The rules that requires the ball to be advance over the centre-line within eight seconds after gaining possession is one many coaches aim to exploit by using full court pressing defences.
East-Central Girl’s Basketball
Teams un-prepared to combat the pressure may suffer more turnovers, violations, including not getting the ball across half court in time and disruption of their team offence.
When coaches apply pressing defences, they may use man to man zone traps, or combinations of both. They may set up in various formations with the most common being 2-2-1, 1-2-1-1, or 1-2-2. In any case it is unlikely teams will combat the defences successfully if they try to use different methods for each different type of defence they face.
Some basic rules to consider when confronted by pressing defences are;
- Select one player as the designated in-bounder of the ball.
- Avoid receiving the ball close to the baseline, or close to the side-line.
- After receiving the inbounds pass look to pass before dribbling.
- Do not hesitate to pass, provided the receiver has made a good lead.
- After making the inbounds pass the player should take two steps inside the court and pause a moment before cutting to his next position. He may have to receive a return pass to avoid an aggressive double by the opposition.
- If a pass to a player further down the court is not available swing the ball from one side of the court to the other quickly.
- If you are going to dribble the ball it must be a powerful penetrating drive up the court and not across the court.
As described in the examples of transition offence we always designate the feeder as the player to take the ball out of bounds from the baseline after the opponent has scored. The 4 man takes up a position one metre from the sideline and two metres below the centreline. (5) sets up in a similar position on the right side of the court. 2 and 3 set up in tandem at the top of the keyway.
2 sets a screen for 3 or makes a sharp lead to receive the ball as close to the free throw line extended. If 2 receives the ball he looks to pass to 3 who holds his ground until he receives the pass. If 2 is unable to pass to 3 he looks to pass to 5, but if this is also not available he then looks to pass back to 1.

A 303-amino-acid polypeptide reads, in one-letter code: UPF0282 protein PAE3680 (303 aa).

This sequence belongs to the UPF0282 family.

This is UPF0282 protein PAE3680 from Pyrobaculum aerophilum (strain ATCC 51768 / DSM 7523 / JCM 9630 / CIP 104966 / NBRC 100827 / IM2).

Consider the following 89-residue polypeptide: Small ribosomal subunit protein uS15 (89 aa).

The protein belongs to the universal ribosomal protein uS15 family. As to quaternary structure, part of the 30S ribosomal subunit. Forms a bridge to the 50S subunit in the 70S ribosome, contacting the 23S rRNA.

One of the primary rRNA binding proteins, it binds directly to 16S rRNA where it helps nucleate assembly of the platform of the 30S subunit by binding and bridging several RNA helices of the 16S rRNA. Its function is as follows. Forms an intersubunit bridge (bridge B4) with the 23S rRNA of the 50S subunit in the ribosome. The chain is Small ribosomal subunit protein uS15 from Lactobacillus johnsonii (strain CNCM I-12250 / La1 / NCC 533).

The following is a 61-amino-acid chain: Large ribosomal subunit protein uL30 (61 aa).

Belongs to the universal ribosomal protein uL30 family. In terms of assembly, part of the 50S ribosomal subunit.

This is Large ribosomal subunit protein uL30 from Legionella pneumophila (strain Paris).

After 1 receives the ball, 3 leads to a position close to the free throw line extended and looks to see if he can pass to 4. If this pass is not available 3 looks to pass to 2 who “circled” behind the defenders and taken a position in the middle area of the court. At the same time 1 circles wide around any defenders. At this point if no pass is available it must be assumed all players are being defended man to man so 3 should be able to make a penetrating drive up the court in a one on one situation.
It is more common for 3 to make a pass to 4 or 2 with either being likely to make a penetrating drive up the court. In many cases the defence may set up in a 2-2-1 formation without applying pressure on the in-bounds pass, or the first receiver. In this case it is important the player who receives the first pass should not dribble the ball but look to pass to (4) or (5) depending on which side of the court the first pass is made. If this pass is not available then look to pass to the other guard who makes a circle cut behind the front line of the defence.
It is a common rule for the defence to apply a double team on the ball-handler as soon as he starts to dribble. If this happens the ball-handler must be quick to release the ball and of course his team mates must provide good passing angles to ensure protection of the ball. If a pass is made inside the front line of the defence, then this usually provides an opportunity for another quick pass to 4 or 5 breaking up the court. If the pass cannot be made inside the front line of the defence then the next pass will be back to 1 who looks to 2 or 5 depending on how the defence adjusts.
The rule given to both 4 and 5 is: They must hold their positions close to the centreline until after the second pass (not counting the inbounds pass) or if any player starts a dribble.
It cannot be emphasised enough that the ball-handler must not start a dribble unless it is a hard penetrating drive. Then 4 and 5 should be creating good targets in these situations and the chance for an easy basket. If the ball-handler starts a “soft” dribble it creates an ideal double teaming pressure defensive situation and makes it much more difficult to execute a safe pass or maintain composure and discipline in the offence.
After two passes the offence should have forced the defence to make commitments and opened up new passing angles to advance the ball.
It is not uncommon for well drilled teams to advance the ball into transition offence or half court offence without any dribbling at all. Top level European teams do this very well while teams in the United States and Asia tend to advance the ball almost exclusively by having the best ball handler drive the ball aggressively up the court. My preference has been to use both methods within understandable and achievable rules for players of all abilities.
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